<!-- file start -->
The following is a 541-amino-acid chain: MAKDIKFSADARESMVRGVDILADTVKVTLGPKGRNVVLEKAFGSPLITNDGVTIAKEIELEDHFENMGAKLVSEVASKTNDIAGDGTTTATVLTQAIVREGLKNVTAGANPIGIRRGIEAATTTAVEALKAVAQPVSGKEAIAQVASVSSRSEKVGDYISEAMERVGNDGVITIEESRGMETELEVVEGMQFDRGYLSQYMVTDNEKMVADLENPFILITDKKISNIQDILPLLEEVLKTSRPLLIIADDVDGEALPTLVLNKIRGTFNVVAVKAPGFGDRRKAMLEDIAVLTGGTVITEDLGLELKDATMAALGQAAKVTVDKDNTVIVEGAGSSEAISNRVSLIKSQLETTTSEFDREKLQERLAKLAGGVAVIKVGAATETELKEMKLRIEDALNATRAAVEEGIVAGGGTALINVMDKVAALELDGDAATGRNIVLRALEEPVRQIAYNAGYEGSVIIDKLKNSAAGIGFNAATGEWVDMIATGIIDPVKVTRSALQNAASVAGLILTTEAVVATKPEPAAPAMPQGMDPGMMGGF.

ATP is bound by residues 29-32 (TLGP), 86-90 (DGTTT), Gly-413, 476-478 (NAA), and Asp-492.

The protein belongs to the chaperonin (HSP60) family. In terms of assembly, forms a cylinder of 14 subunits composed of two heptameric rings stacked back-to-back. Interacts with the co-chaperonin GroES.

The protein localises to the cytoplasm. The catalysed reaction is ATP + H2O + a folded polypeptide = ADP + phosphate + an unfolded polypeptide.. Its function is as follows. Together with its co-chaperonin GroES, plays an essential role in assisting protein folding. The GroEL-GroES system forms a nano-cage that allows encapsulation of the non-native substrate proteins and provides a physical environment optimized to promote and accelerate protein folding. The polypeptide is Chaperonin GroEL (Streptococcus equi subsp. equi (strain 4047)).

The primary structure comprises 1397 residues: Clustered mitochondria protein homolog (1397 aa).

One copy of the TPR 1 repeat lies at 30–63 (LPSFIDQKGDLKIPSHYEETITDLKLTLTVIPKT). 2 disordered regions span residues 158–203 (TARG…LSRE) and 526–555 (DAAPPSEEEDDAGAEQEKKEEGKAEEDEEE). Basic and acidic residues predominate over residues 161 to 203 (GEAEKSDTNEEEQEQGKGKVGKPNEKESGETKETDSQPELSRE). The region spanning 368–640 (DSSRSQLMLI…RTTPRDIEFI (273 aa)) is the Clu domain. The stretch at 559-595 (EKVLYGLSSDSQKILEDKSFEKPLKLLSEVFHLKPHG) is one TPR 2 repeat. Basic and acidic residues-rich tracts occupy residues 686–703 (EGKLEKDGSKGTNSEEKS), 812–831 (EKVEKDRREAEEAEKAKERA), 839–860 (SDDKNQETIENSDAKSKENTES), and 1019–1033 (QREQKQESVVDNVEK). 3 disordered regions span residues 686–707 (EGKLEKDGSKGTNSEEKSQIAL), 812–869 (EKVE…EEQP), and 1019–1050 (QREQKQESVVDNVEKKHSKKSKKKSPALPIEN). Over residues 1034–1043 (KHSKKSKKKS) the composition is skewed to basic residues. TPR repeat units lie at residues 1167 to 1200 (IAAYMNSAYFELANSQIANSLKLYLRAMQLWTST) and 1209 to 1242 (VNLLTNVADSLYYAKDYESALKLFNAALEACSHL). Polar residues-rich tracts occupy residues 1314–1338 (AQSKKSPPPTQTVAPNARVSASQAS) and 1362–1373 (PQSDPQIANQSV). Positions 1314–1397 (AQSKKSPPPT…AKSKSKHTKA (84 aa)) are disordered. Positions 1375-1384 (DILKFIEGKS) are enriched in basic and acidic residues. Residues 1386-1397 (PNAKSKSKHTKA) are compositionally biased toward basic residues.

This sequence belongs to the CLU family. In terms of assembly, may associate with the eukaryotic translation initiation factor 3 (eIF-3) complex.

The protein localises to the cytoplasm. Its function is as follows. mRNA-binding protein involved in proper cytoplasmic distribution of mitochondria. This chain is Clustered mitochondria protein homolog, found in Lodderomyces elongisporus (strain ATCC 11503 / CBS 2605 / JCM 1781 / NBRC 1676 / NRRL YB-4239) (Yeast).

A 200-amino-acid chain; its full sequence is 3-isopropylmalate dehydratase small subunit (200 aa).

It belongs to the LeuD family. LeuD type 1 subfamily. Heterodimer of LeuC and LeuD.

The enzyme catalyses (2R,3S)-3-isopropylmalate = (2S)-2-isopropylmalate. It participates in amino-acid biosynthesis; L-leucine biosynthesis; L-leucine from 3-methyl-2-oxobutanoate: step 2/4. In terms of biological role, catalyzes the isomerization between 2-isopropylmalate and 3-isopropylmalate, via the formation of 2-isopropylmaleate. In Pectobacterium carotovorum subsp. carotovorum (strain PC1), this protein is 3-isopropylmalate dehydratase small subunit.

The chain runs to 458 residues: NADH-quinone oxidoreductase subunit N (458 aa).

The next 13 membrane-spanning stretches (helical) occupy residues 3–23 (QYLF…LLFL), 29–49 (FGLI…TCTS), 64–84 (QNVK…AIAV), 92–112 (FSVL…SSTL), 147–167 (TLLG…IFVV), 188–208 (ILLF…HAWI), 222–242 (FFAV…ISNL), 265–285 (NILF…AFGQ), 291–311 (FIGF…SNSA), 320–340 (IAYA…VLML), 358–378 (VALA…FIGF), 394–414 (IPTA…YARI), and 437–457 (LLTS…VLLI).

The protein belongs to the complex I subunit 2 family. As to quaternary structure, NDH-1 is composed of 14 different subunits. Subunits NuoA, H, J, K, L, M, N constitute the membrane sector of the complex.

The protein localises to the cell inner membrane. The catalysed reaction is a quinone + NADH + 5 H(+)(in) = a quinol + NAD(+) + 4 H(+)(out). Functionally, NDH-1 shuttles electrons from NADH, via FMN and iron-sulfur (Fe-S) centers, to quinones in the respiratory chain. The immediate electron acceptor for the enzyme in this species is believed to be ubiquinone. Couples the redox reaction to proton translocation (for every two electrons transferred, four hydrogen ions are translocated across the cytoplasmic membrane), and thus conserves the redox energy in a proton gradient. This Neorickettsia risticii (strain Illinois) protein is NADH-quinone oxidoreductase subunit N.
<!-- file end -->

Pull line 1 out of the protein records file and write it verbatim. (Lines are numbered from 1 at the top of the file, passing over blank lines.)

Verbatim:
The following is a 541-amino-acid chain: MAKDIKFSADARESMVRGVDILADTVKVTLGPKGRNVVLEKAFGSPLITNDGVTIAKEIELEDHFENMGAKLVSEVASKTNDIAGDGTTTATVLTQAIVREGLKNVTAGANPIGIRRGIEAATTTAVEALKAVAQPVSGKEAIAQVASVSSRSEKVGDYISEAMERVGNDGVITIEESRGMETELEVVEGMQFDRGYLSQYMVTDNEKMVADLENPFILITDKKISNIQDILPLLEEVLKTSRPLLIIADDVDGEALPTLVLNKIRGTFNVVAVKAPGFGDRRKAMLEDIAVLTGGTVITEDLGLELKDATMAALGQAAKVTVDKDNTVIVEGAGSSEAISNRVSLIKSQLETTTSEFDREKLQERLAKLAGGVAVIKVGAATETELKEMKLRIEDALNATRAAVEEGIVAGGGTALINVMDKVAALELDGDAATGRNIVLRALEEPVRQIAYNAGYEGSVIIDKLKNSAAGIGFNAATGEWVDMIATGIIDPVKVTRSALQNAASVAGLILTTEAVVATKPEPAAPAMPQGMDPGMMGGF.